A Guide to Eliminating the Status Quo in Veterinary Medicine, Part 2: 5 Tips for Finding Free, Quality Research - Vet Relief Staffing | Veterinary System Services

A Guide to Eliminating the Status Quo in Veterinary Medicine, Part 2: 5 Tips for Finding Free, Quality Research

Now that you’ve learned why it’s important to avoid doing things a certain way just because they’ve always been done that way, it’s time to learn how to do your research so you can begin making changes. If you missed my last post, click here for a refresher.

I spend quite a bit of time lurking around veterinary-related social media channels, and I see so many frustrated technicians who don’t feel like they have the tools or resources to convince their bosses that change is needed. The number one request I see is for other people to provide literature to back up their claims.

I think the main contributing factor for this is a discrepancy between the education that technicians and veterinarians receive. Two important aspects of this is finding and evaluating research. I’ll discuss evaluating research in the next post, but for now, let’s focus on the act of researching.

Many people feel intimidated by performing research, and it’s definitely a skill that takes some time to perfect. However, if you follow these simple guidelines, you can start to accumulate the scientific papers you need to help make your case.

Getting past the research paywall

The major roadblock to good research is a paywall. It can be difficult to find full-text papers without being asked to shell out $20 a pop.


But, with a little finagling, it’s possible to get access to full-text papers for free. Hang on—you’re about to get street smart about free research.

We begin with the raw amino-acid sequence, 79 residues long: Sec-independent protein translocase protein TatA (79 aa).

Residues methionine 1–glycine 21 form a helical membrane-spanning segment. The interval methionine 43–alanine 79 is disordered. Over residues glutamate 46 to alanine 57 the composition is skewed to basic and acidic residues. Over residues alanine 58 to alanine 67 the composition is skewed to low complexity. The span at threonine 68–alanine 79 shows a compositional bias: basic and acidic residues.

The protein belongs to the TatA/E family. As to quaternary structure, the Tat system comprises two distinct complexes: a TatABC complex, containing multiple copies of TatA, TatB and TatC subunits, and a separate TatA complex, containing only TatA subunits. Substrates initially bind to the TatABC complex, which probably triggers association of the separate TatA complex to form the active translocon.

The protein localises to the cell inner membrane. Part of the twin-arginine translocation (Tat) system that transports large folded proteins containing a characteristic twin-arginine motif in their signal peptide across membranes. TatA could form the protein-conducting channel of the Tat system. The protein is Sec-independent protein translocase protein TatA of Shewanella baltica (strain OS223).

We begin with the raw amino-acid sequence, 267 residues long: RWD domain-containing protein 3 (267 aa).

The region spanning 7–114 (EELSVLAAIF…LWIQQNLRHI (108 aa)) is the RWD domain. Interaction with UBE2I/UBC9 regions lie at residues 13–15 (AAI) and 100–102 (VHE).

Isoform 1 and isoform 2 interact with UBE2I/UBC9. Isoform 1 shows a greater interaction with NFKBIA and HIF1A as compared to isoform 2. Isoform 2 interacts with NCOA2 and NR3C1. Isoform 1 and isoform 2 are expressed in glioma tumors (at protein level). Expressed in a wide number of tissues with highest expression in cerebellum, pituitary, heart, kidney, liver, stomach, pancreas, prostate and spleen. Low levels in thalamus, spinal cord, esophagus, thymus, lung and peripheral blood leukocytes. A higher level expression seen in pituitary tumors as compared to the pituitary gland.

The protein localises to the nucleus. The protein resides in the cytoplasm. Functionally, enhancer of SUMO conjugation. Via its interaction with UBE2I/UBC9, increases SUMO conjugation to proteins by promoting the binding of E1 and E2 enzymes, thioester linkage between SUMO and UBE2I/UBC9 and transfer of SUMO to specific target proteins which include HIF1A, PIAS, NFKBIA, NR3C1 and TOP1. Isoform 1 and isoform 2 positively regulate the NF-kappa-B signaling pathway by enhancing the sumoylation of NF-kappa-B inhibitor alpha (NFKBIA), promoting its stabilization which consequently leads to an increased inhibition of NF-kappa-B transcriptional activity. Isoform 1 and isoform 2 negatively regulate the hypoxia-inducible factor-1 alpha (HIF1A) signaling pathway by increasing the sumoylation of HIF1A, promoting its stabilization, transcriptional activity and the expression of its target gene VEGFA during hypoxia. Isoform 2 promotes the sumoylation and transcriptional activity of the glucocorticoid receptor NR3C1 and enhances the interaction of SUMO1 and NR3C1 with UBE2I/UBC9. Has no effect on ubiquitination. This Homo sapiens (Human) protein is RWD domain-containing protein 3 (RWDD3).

1. Use Google Scholar or Wiley Online Library to find papers relevant to the topic you’re interested in.
  2. Some currently published journals are now open-access, and full-text articles are available for free, including the Journal of Veterinary Internal Medicine.
  3. If you can’t find it for free, email the authors of the paper. Researchers typically don’t get paid for what they publish. The money from the paywall goes directly into the pocket of the middle man. That means that most authors would be happy to send you a copy directly if you ask nicely. (And, you might even get them to answer some of your questions directly, too!)
  4. SciHub is a valuable resource for many in the scientific research community. Copy and paste the title of the article in the search bar, or, for my more tech-savvy readers, follow their directions to create the Chrome extension. Just don’t tell the FBI…
  5. Other reputable online sources include professionally written and edited companies and websites, including: DVM360, NAVTA, and Merck Veterinary Manual.

Why you should be careful with Google

While I have had some success copying and pasting the name of the article directly into the regular version of Google (you never know… someone somewhere may have uploaded the full copy at some point), Googling on the regular internet can be dangerous. Not in a NSFW way, but because Google tailors your search results based on what you’ve already Googled. Google is like Santa: It sees everything, and it never forgets. Even if you’re not “signed in,” even if you use incognito mode, Google knows it’s you.


Besides being scary in a big-brother way, Google will forever tailor your search results to fit your bias. When we’re talking about trying to find good-quality, unbiased information, that’s a bad thing. So, try to stay away from plain-Googling anything research-related.

If you are interested in learning more about how to Google like a pro, here’s a link to Harvard University’s A Scholar’s Guide to Google.

And, one final note: Do not use uncited blogs or question-answering websites, like Yahoo or Reddit, as sources.

Don’t miss my next post in this series so you can learn how to evaluate research for its quality.


Erin is an ECC specialty certified technician living in beautiful Fort Collins, Colorado. She shares her home and heart with her boyfriend, Bradford, and their chatty kitty, Kevin. While dangerously close to a workaholic, Erin and Bradford still find time to travel together. Erin also enjoys being an amateur home chef, taking photographs, and riding her horse, Katie. Professionally, Erin is passionate about the subject of technician empowerment.